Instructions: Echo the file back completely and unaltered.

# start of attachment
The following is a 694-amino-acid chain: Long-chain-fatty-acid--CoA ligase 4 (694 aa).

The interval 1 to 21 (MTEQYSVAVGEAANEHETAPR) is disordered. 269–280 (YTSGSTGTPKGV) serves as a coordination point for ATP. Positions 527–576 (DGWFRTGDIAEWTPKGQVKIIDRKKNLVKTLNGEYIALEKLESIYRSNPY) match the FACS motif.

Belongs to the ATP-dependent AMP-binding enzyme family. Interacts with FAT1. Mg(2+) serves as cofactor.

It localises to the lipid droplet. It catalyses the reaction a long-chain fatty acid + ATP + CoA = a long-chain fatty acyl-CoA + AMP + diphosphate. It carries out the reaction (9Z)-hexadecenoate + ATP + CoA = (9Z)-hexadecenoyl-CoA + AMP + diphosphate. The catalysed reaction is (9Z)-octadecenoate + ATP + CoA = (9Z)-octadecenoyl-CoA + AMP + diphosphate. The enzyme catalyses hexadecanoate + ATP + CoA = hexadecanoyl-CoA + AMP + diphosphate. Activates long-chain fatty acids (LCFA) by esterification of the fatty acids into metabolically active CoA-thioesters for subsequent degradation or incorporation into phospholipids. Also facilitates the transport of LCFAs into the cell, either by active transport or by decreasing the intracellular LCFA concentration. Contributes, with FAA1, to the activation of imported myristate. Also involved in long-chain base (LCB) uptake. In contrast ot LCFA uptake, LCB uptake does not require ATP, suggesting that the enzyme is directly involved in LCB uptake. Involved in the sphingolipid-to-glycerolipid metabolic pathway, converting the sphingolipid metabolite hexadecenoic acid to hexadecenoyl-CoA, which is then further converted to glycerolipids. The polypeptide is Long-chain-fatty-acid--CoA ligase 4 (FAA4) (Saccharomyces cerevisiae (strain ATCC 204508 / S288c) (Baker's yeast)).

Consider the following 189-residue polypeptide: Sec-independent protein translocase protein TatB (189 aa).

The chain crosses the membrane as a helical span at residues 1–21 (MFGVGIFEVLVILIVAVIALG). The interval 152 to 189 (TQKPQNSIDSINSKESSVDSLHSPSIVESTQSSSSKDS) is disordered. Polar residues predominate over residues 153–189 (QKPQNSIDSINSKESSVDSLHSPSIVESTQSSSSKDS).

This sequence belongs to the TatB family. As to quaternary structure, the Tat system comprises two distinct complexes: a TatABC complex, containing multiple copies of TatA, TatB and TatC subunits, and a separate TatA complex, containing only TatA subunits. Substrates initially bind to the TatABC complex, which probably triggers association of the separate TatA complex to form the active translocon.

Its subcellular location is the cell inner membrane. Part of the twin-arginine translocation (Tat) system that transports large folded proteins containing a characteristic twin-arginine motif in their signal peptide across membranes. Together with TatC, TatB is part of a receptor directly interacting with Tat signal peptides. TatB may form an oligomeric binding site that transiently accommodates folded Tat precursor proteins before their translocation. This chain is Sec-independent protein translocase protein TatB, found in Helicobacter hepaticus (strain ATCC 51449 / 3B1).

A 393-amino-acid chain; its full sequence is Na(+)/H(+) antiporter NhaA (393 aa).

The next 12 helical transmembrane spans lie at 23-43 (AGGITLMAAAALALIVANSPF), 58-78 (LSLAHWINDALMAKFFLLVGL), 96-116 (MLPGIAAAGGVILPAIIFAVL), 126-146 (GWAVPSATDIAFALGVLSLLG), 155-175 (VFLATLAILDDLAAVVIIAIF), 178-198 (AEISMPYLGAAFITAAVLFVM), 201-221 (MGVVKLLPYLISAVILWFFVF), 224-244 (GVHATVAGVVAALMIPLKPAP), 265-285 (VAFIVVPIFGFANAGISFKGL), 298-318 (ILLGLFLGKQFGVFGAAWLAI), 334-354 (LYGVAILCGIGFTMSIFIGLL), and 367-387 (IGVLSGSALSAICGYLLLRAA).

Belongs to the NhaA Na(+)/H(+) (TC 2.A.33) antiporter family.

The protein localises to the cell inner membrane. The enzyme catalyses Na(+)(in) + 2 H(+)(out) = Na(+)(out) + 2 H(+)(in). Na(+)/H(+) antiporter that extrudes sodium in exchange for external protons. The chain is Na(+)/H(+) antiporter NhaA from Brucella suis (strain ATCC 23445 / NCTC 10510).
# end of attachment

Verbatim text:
The following is a 694-amino-acid chain: Long-chain-fatty-acid--CoA ligase 4 (694 aa).

The interval 1 to 21 (MTEQYSVAVGEAANEHETAPR) is disordered. 269–280 (YTSGSTGTPKGV) serves as a coordination point for ATP. Positions 527–576 (DGWFRTGDIAEWTPKGQVKIIDRKKNLVKTLNGEYIALEKLESIYRSNPY) match the FACS motif.

Belongs to the ATP-dependent AMP-binding enzyme family. Interacts with FAT1. Mg(2+) serves as cofactor.

It localises to the lipid droplet. It catalyses the reaction a long-chain fatty acid + ATP + CoA = a long-chain fatty acyl-CoA + AMP + diphosphate. It carries out the reaction (9Z)-hexadecenoate + ATP + CoA = (9Z)-hexadecenoyl-CoA + AMP + diphosphate. The catalysed reaction is (9Z)-octadecenoate + ATP + CoA = (9Z)-octadecenoyl-CoA + AMP + diphosphate. The enzyme catalyses hexadecanoate + ATP + CoA = hexadecanoyl-CoA + AMP + diphosphate. Activates long-chain fatty acids (LCFA) by esterification of the fatty acids into metabolically active CoA-thioesters for subsequent degradation or incorporation into phospholipids. Also facilitates the transport of LCFAs into the cell, either by active transport or by decreasing the intracellular LCFA concentration. Contributes, with FAA1, to the activation of imported myristate. Also involved in long-chain base (LCB) uptake. In contrast ot LCFA uptake, LCB uptake does not require ATP, suggesting that the enzyme is directly involved in LCB uptake. Involved in the sphingolipid-to-glycerolipid metabolic pathway, converting the sphingolipid metabolite hexadecenoic acid to hexadecenoyl-CoA, which is then further converted to glycerolipids. The polypeptide is Long-chain-fatty-acid--CoA ligase 4 (FAA4) (Saccharomyces cerevisiae (strain ATCC 204508 / S288c) (Baker's yeast)).

Consider the following 189-residue polypeptide: Sec-independent protein translocase protein TatB (189 aa).

The chain crosses the membrane as a helical span at residues 1–21 (MFGVGIFEVLVILIVAVIALG). The interval 152 to 189 (TQKPQNSIDSINSKESSVDSLHSPSIVESTQSSSSKDS) is disordered. Polar residues predominate over residues 153–189 (QKPQNSIDSINSKESSVDSLHSPSIVESTQSSSSKDS).

This sequence belongs to the TatB family. As to quaternary structure, the Tat system comprises two distinct complexes: a TatABC complex, containing multiple copies of TatA, TatB and TatC subunits, and a separate TatA complex, containing only TatA subunits. Substrates initially bind to the TatABC complex, which probably triggers association of the separate TatA complex to form the active translocon.

Its subcellular location is the cell inner membrane. Part of the twin-arginine translocation (Tat) system that transports large folded proteins containing a characteristic twin-arginine motif in their signal peptide across membranes. Together with TatC, TatB is part of a receptor directly interacting with Tat signal peptides. TatB may form an oligomeric binding site that transiently accommodates folded Tat precursor proteins before their translocation. This chain is Sec-independent protein translocase protein TatB, found in Helicobacter hepaticus (strain ATCC 51449 / 3B1).

A 393-amino-acid chain; its full sequence is Na(+)/H(+) antiporter NhaA (393 aa).

The next 12 helical transmembrane spans lie at 23-43 (AGGITLMAAAALALIVANSPF), 58-78 (LSLAHWINDALMAKFFLLVGL), 96-116 (MLPGIAAAGGVILPAIIFAVL), 126-146 (GWAVPSATDIAFALGVLSLLG), 155-175 (VFLATLAILDDLAAVVIIAIF), 178-198 (AEISMPYLGAAFITAAVLFVM), 201-221 (MGVVKLLPYLISAVILWFFVF), 224-244 (GVHATVAGVVAALMIPLKPAP), 265-285 (VAFIVVPIFGFANAGISFKGL), 298-318 (ILLGLFLGKQFGVFGAAWLAI), 334-354 (LYGVAILCGIGFTMSIFIGLL), and 367-387 (IGVLSGSALSAICGYLLLRAA).

Belongs to the NhaA Na(+)/H(+) (TC 2.A.33) antiporter family.

The protein localises to the cell inner membrane. The enzyme catalyses Na(+)(in) + 2 H(+)(out) = Na(+)(out) + 2 H(+)(in). Na(+)/H(+) antiporter that extrudes sodium in exchange for external protons. The chain is Na(+)/H(+) antiporter NhaA from Brucella suis (strain ATCC 23445 / NCTC 10510).